When people are being considered for a high level position, during the job interview and evaluation process, the company often takes them out to dinner. It is during this dining out experience that the company’s executive officer can see the candidate in a different setting that perhaps will reveal more about their personality, behavior and temperament. Since we are creatures of habit it is hard to “change our spots” in a public setting, unlike during an interview when we’re on our very best behavior. The company can evaluate if the candidate is ready on time, follows directions to wherever they are to meet, is dressed appropriately, is courteous to everyone they come in contact with – especially the restaurant’s hostess, kitchen and wait staff. How you treat other people says everything about your personality in only a moment’s time. Is the candidate pushy, rude, impatient, boastful, arrogant, or abrupt with people? Or are they patient, considerate, helpful, polite and gracious? Do they have proper table manners? Are they clumsy and awkward? Can they carry on polite conversation and discuss topics, events and subject areas that are unrelated to the job they are interviewing for? And lastly, how do they handle money and tipping? Generosity and consideration in money matters is a strong clue to overall behavior. The entire world of dating and falling in love is essentially a prolonged special interviewing process in and of itself, and restaurants happen to be the safe destination of choice for many first dates – precisely because you can clearly see someone’s overall personality on display.
One reason so many business meetings take place on the golf course is that a round or two of golf is another classic case where personality is very evident and on display for everyone to see. Does the golfer show consideration and temperament, or does he curse and blame everything else for his bad shots – besides himself? Is he honest in keeping score? Does he discretely kick the ball to get a better lie – in order to avoid an awkward shot? Does he wrap his putter around the closest tree when missing a putt? Is he patient and polite to other golfers or insist on playing through and barging ahead of them? Is he courteous in driving the golf cart or in treating his caddy – and does he tip the caddy well? How we play games, whether a round of golf or Monopoly, Clue or Risk – clearly shows our temperament to others.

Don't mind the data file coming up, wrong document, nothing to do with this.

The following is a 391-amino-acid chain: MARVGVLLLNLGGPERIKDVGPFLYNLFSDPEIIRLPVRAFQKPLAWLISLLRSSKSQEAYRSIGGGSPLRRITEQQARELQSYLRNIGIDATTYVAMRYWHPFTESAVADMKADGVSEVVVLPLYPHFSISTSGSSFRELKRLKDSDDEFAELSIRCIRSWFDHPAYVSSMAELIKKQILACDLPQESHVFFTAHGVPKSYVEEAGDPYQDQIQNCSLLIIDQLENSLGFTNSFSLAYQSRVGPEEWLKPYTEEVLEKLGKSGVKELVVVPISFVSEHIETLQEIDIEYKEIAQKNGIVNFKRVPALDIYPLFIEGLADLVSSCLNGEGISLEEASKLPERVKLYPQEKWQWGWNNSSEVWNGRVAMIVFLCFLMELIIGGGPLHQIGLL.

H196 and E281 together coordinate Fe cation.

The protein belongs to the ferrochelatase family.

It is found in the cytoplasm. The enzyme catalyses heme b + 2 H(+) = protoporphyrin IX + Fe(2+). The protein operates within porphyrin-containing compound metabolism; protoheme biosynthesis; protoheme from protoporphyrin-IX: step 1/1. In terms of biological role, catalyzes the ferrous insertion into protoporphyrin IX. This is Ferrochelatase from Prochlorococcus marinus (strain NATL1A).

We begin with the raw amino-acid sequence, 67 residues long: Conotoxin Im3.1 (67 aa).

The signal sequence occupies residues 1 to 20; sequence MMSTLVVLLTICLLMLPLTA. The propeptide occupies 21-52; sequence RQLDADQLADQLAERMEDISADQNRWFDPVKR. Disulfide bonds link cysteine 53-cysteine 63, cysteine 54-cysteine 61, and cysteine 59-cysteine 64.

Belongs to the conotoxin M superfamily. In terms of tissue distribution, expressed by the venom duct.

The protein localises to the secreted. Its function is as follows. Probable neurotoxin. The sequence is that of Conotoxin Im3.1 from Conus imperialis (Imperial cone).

However, I believe the most honest snapshot analysis of someone’s behavior – especially if they don’t notice they’re being observed or are under observation – is in the way they drive and behave when behind the wheel of a car, van or truck. I always say that everything that you ever wanted to know about someone can be observed through watching them drive – and it’s true. Every stage of the driving experience provides a clue or two in the overall picture of someone’s behavior. Let me walk you through various steps along the way and I’m sure that in time you will be able to add your own clues and situations to someone’s behavior analysis.
Why is this whole behavior analysis important, you may ask? Much of life is about safety, security, good decision making and making the right decisions concerning who to date, who to choose as a partner in life, who to marry, who to trust your life with and who to do business with. So often, people get involved with someone only to have major regrets down the road – from broken hearts, broken marriages, broken partnerships and dangerous situations that could have been easily avoided. In the “love is blind” example, all of your friends and family may see that the person you are dating or about to marry is a self-centered jerk – but you. To be able to read people’s personalities and behavior traits right from the very beginning of a relationship can help you avoid bad decision making down the line.